Northern Illinois University's John R. Bentley pokes holes in the view that 'Sendai Kuji Hongi' ('Kujiki') is a derivative historical text.
Brandeis University's Matthew Fraleigh explains how the 'shishi' passed on Chinese poetic traditions by reinventing the poem "The Song of the Righteous Spirit."
Art historian Kendall Brown explains how the Ryoanji stone garden in Kyoto, Japan, became a commercialized symbol of Zen Buddhism.
Miriam R. Silverberg joined the UCLA faculty in 1990 and retired in 2005. Her scholarship on modern Japanese history is influencing the work of historians today.
U of Arizona's Timothy Vance examines the life of the American mining engineer and accidental linguist Benjamin Smith Lyman.
U of Tokyo's Tadashi Uchino discusses the birth of Butoh dance and the performance of "children's" bodies in postmodern Japanese dance.
Durham University's Gina Barnes challenges prevailing views on mounded-tomb culture and the development of the Japanese state in the earliest historical period.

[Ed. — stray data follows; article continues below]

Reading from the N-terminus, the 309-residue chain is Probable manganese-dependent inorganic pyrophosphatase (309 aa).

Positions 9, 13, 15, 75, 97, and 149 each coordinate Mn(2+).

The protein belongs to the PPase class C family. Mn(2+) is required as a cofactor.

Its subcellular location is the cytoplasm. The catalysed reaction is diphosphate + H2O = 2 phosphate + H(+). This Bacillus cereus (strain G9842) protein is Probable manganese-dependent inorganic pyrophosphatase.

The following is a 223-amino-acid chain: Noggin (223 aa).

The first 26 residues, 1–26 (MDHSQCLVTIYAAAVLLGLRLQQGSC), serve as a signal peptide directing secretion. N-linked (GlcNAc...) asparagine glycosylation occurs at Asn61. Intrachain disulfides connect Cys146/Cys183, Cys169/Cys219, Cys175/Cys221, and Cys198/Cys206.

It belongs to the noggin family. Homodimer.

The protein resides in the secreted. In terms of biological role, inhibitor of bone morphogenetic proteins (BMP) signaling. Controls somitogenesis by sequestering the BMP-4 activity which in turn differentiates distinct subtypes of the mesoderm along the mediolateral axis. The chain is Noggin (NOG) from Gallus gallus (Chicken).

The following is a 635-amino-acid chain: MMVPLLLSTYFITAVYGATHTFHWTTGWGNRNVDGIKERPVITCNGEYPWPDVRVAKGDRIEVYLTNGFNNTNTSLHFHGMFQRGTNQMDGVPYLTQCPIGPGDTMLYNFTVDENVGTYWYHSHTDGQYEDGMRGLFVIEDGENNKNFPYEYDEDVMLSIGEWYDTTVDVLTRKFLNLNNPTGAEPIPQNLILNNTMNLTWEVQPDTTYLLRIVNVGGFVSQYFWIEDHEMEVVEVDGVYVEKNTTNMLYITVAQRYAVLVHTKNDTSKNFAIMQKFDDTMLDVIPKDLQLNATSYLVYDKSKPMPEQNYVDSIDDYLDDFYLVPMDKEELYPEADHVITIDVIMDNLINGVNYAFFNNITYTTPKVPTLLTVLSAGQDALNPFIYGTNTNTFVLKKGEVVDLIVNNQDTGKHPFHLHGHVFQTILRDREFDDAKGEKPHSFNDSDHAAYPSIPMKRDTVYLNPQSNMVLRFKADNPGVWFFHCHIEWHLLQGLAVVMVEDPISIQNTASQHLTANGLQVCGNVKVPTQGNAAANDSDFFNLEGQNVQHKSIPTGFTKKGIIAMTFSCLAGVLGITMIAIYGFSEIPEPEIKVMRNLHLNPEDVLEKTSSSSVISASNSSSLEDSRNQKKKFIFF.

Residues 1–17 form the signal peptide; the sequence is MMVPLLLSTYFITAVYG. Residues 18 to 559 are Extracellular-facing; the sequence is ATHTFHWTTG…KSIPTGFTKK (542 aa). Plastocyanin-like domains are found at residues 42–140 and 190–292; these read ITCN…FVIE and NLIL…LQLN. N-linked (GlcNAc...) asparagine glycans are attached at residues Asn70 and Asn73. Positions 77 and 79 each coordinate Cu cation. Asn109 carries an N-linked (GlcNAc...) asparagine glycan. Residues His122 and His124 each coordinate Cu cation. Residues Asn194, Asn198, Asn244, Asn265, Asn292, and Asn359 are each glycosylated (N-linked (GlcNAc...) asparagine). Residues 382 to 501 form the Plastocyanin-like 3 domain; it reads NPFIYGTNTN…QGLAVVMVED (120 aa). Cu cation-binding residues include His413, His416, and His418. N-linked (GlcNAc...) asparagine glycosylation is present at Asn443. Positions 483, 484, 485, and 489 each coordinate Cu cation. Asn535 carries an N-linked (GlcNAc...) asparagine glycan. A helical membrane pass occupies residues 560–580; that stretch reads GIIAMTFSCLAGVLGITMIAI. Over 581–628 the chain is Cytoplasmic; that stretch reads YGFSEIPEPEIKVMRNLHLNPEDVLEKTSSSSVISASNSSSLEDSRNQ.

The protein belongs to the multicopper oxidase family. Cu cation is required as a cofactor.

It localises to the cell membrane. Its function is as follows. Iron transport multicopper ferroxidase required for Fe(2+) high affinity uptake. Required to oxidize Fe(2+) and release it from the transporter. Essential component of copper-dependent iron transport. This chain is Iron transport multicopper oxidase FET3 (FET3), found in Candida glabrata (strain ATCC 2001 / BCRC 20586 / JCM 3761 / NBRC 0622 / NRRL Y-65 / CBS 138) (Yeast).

Art historian Shigemi Inaga discusses the transformation of Japanese art in the first half of the 20th century.
World-renowned architect Hitoshi Abe, the new chair of the UCLA Department of Architecture and Urban Design, discusses his fascination with Los Angeles' environs and Japanese-influenced structures.
Political scientist Michael Thies sets current Japanese politics in context and discusses his plans as director of the Paul I. and Hisako Terasaki Center for Japanese Studies at UCLA
62 years after bombs fell on Hiroshima and Nagasaki, documentarian Stephen Okazaki tells the stories of survivors in modern cities that are struggling to remember their horrific pasts.
MIT anthropologist Ian Condry discusses the history of Japanese hip hop and Japanese rappers' commentary on the Iraq war and 9/11.
Cornell's Robert Weiner explains why the opposition Democratic Party of Japan will keep losing to the Liberal Democratic Party in Japanese politics.
Stanford's Indra Levy discusses the development of the schoolgirl figure as a femme fatale in modern Japanese literature.
Fred G. Notehelfer directed the UCLA Center for Japanese Studies for 16 years and co-directed an East Asian Studies consortium in Southern California for 20 years. He will continue teaching at UCLA for another year before retiring.
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